You talk of tyrants? What about Saudi Arabia, Qatar and Bahrain... particularly Bahrain... where the military was used to quell a civilian revolt... I didn't see anyone from the western media so much as bat an eyelid at that...

Why were the rebels in Bahrain not given military aid? Why was Bahrain not ostracized? Why was Bahrain not told to send its troops back to barracks?

Double standards have no place in a civilized world... but that's American exceptional-ism for you... most of us sleep soundly at night even after hearing all day in the news about so called 'precision strikes' by our drones that kill a dozen civilians everyday...

The US/NATO military has been responsible for more violent death of civilians than all other groups (who we claim to be evil tyrants) combined in this past decade. There is something you might want to think about.

[-] 1 points by francismjenkins (3713) 2 years ago

I really don't see what any of this has to do with the fact that the Syrian people are fighting against a tyrant? I mean, it's only a double standard if we're sitting in a position of power, which we abuse, and then try to chastise others for doing the same thing ... but we, like the Syrians, are just ordinary people, not policy makers (so I really don't find your logic compelling).

Sure, it may be true that the Saudi's have made the calculation that the fall of the Assad regime is inevitable, therefore it's in their interest to support the people of Syria, so they're in a position to influence events once Assad falls. But this has no bearing on the perspective of the people of Syria.

[-] 1 points by toukarin (488) 2 years ago

It has everything to do with Syria. Why is Assad a tyrant and the rulers of Bahrain, the Khalifa's not? Bahrain used their military to put down a peaceful protest. They even took the trouble to completely demolish all of the protest sites and symbols by burning and bulldozing them. Heck... Saudi Arabia loaned Bahrain some of its troops to put them down... Why was this "civil unrest" whereas a similar situation in Syria was immediately branded "popular revolution"?

Saudi Arabia enacted draconian preventative detention measures to take into custody those of their people who might start up a revolution in their country.

Just because there is a revolution going on does not mean that the people want it or that the ruler is a tyrant. Many Syrians, more than half at last count, wanted Assad to stay.

[-] 1 points by francismjenkins (3713) 2 years ago

I agree with this point, our policy makers are applying a double standard. Obviously we glossed over suppression by our allies, whereas in the case of Syria, not an ally (indeed, an adversary), our policy makers were much more eager to go against Assad. But again, what does this have to do with what the Syrian people are going through?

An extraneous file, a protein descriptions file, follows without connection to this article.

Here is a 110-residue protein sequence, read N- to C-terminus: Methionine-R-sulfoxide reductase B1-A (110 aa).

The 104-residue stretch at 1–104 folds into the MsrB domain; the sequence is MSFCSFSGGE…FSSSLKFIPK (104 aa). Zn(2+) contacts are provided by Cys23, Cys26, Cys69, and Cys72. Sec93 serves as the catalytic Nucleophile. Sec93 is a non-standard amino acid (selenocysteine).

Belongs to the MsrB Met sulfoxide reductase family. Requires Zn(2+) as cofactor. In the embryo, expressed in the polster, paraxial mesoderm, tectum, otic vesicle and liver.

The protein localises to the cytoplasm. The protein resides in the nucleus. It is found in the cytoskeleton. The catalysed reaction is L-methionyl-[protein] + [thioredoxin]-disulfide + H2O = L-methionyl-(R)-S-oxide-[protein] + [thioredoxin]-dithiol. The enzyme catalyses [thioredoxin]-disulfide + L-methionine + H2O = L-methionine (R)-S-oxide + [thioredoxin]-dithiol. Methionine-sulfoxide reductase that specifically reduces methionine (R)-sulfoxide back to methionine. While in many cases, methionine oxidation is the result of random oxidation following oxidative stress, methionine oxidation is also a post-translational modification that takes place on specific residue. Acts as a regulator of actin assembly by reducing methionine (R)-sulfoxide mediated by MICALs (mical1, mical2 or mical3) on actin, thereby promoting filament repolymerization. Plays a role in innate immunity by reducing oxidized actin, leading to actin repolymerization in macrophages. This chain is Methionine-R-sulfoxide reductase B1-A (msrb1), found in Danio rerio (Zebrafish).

I'm not sure if I communicated my point clearly enough, so I'll say it again (hopefully I'll do a better job), what the douche bags in Washington think, their chronic hypocrisy, etc., has nothing to do with the Syrian people. Yes I agree, Saudi Arabia is an oppressive state, so is Bahrain, but I'm quite sure the people of Syria had nothing to do with any of that ... nor is the fault of the people of Syria that policy makers in the United States are a bunch of double talking, hypocritical, lying pieces of shit.

The PEOPLE of Syria are fighting against a tyrant, we should therefore support them, and it's really just that simple. What the motives are of power brokers in Washington, the Saudi's, or whomever, is irrelevant (and I hope you can see my reasoning).

[-] 1 points by toukarin (488) 2 years ago

As long as the people of Syria get to decide their future government. But they wont if there is a military intervention of if the west continues to back 6 different and disjointed militia each with their own agenda. There needs to be a peace plan and a unified opposition party against Assad for this to work. Not the current free for all between the different western backed armed groups.

[-] 1 points by francismjenkins (3713) 2 years ago

The "west" -- as you call it -- will continue to do what they do (regardless of what we think), so time will tell.

[-] 1 points by Mowat (164) 2 years ago

It is true. Syria is a dictatorship which used mass-murder tactics against the civilians before.

1982, Hama was leveled by Hafiz Assad - Bashar's father - Alawite forces. Israel and its puppet government in the US gave him the green light. They were extremely happy to see tens of thousands of Muslims getting killed.

Alawites are a minority (less than 10%) in Syria's Sunni majority.

Check this link out:

http://www.guardian.co.uk/theguardian/from-the-archive-blog/2011/aug/01/hama-syria-massacre-1982-archive

[-] 1 points by MattLHolck (16833) from San Diego, CA 2 years ago

[QUOTE]ISLAMABAD (Reuters) - Pakistan on Monday strongly condemned a jump in U.S. drone strikes on its territory, using language that could increase tension between strategic allies already in dispute over military supply routes for NATO that Pakistan has closed.

Three drone strikes in as many days on suspected militants have killed 27 people, Pakistani intelligence officials say.[/QUOTE]

http://news.yahoo.com/pakistan-condemns-u-drone-strikes-154652091.html

rollerball

[-] 1 points by Renneye (4004) 2 years ago

Great find ! Beautiful exposure ! Keep up the good work !